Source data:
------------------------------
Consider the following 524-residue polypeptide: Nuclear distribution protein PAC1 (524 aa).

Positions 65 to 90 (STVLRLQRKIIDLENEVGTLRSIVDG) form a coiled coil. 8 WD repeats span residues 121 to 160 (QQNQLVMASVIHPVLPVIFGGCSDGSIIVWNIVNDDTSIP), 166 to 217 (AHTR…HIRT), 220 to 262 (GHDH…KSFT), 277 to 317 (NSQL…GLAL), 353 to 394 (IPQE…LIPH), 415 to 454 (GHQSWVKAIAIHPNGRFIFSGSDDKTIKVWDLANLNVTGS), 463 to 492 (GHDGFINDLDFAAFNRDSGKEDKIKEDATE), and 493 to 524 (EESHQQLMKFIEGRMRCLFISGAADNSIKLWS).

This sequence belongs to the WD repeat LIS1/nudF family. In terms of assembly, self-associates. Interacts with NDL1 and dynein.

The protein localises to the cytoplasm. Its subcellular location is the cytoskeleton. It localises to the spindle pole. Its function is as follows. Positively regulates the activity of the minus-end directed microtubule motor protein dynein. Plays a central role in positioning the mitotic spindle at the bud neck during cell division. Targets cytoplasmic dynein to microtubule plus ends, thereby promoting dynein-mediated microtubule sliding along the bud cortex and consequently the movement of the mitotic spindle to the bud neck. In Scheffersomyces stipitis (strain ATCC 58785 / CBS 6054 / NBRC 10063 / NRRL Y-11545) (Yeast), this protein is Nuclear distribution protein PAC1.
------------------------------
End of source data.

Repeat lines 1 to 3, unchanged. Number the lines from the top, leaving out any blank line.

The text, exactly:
Consider the following 524-residue polypeptide: Nuclear distribution protein PAC1 (524 aa).

Positions 65 to 90 (STVLRLQRKIIDLENEVGTLRSIVDG) form a coiled coil. 8 WD repeats span residues 121 to 160 (QQNQLVMASVIHPVLPVIFGGCSDGSIIVWNIVNDDTSIP), 166 to 217 (AHTR…HIRT), 220 to 262 (GHDH…KSFT), 277 to 317 (NSQL…GLAL), 353 to 394 (IPQE…LIPH), 415 to 454 (GHQSWVKAIAIHPNGRFIFSGSDDKTIKVWDLANLNVTGS), 463 to 492 (GHDGFINDLDFAAFNRDSGKEDKIKEDATE), and 493 to 524 (EESHQQLMKFIEGRMRCLFISGAADNSIKLWS).

This sequence belongs to the WD repeat LIS1/nudF family. In terms of assembly, self-associates. Interacts with NDL1 and dynein.